Hepatic ischemia-reperfusion injury is a disease pattern that is associated with an acute inflammatory reaction. It is well known that neutrophils play an essential role in the early phase of hepatic ischemia-reperfusion injury and determine the extent of tissue damage. Hepatic ischemia-reperfusion injury can result in organ failure, which is linked to high mortality. Recent data indicate that the neuronal guidance receptor Plexin C1 is involved in the control of the acute inflammatory response and, as such, modulates the transmigration of neutrophils. Hence, we investigated the functional role of Plexin C1 in a mouse model of early hepatic ischemia-reperfusion injury.
University experimental laboratory.
Wild-type, PLXNC1−/− and chimeric mice.
Hepatic ischemia-reperfusion injury or sham operation.
We found that the functional inhibition of Plexin C1 in wild-type mice treated with an anti-Plexin C1 antibody and a Semaphorin 7A peptide reduced hepatic ischemia-reperfusion injury, as measured by the levels of lactate dehydrogenase, aspartate, and alanine aminotransferase. This reduction in ischemia-reperfusion injury was accompanied by reduced numbers of neutrophils in ischemic hepatic tissue and reduced serum levels of inflammatory cytokines. Experiments using Plexin C1 receptor–deficient (PLXNC1−/−) mice also demonstrated decreased hepatic ischemia-reperfusion injury. Studies of chimeric mice revealed that the hematopoietic Plexin C1 knockout is crucial for reducing the extent of hepatic ischemia-reperfusion injury.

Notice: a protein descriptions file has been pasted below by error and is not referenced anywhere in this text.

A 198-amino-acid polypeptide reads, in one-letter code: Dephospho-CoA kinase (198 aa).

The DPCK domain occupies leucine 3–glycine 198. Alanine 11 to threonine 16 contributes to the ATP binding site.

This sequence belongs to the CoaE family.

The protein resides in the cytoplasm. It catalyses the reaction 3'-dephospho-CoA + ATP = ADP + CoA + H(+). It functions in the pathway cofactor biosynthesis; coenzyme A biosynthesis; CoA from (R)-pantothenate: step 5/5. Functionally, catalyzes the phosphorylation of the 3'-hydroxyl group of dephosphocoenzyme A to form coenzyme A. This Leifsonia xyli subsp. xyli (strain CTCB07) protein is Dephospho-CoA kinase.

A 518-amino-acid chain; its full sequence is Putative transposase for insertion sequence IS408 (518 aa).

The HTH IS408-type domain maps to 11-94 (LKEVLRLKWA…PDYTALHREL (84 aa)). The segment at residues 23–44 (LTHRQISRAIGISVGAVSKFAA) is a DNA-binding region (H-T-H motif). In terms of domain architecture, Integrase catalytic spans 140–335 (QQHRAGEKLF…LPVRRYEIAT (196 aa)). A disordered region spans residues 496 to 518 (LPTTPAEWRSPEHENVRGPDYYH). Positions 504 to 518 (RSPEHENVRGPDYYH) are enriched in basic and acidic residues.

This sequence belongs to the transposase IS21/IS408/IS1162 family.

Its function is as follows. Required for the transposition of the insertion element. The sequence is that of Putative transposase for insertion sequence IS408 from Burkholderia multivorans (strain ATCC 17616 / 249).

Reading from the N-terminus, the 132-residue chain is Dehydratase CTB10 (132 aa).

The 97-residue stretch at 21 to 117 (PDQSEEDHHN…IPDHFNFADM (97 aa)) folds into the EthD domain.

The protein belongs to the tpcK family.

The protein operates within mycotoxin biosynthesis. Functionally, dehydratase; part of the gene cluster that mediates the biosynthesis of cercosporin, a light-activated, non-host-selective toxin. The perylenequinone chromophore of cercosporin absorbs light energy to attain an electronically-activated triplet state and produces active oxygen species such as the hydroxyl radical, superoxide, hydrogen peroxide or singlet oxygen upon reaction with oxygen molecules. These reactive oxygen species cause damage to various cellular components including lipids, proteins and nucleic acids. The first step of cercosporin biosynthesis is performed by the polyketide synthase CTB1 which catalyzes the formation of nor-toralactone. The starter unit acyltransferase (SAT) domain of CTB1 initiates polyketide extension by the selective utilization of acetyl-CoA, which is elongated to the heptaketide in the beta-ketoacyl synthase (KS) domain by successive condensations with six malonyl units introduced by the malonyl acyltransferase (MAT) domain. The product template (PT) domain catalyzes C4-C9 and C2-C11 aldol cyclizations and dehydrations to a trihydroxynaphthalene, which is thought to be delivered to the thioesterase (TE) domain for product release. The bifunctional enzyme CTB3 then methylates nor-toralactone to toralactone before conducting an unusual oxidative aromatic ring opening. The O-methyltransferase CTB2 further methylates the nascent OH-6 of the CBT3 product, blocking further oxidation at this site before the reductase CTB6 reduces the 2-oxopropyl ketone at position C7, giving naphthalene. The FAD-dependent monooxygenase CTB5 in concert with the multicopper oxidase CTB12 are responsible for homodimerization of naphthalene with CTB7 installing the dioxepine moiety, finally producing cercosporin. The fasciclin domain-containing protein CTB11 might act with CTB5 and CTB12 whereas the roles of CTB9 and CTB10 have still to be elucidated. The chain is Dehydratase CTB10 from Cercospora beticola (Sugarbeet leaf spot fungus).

These results describe a role for Plexin C1 during ischemia-reperfusion injury, highlight the role of hematopoietic Plexin C1 in the development of hepatic ischemia-reperfusion injury, and suggest that Plexin C1 is a potential drug target.
1Department of Anaesthesiology and Intensive Care Medicine, Tübingen University Hospital, Eberhard-Karls University Tübingen, Tübingen, Germany.
2Clinic of Anaesthesiology, Intensive Care Medicine and Pain Therapy, University Hospital Frankfurt am Main, Johann Wolfgang Goethe University, Tübingen, Germany.
*See also p. 1623.
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Supported, in part, by a grant from the Deutsche Forschungsgemeinschaft (DFG) (DFG-RO 3671/6-1 to Dr. Rosenberger).
Dr. König received grant support from European Society of Anesthesiology (ESA research grant 2011). Dr. Eckle’s institution received funding from the German Research Foundation, Ministerium für Ländlichen Raum und Verbraucherschutz Baden-Württemberg, and from Faculty of Medicine, Eberhard Karls Universität Tubingen. The remaining authors have disclosed that they do not have any potential conflicts of interest.
Address requests for reprints to: Peter Rosenberger, MD, PhD, Department of Anaesthesiology and Intensive Care Medicine, Tübingen University Hospital, Eberhard-Karls University Tübingen, Tübingen, Baden-Württemberg, Germany. E-mail: firstname.lastname@example.org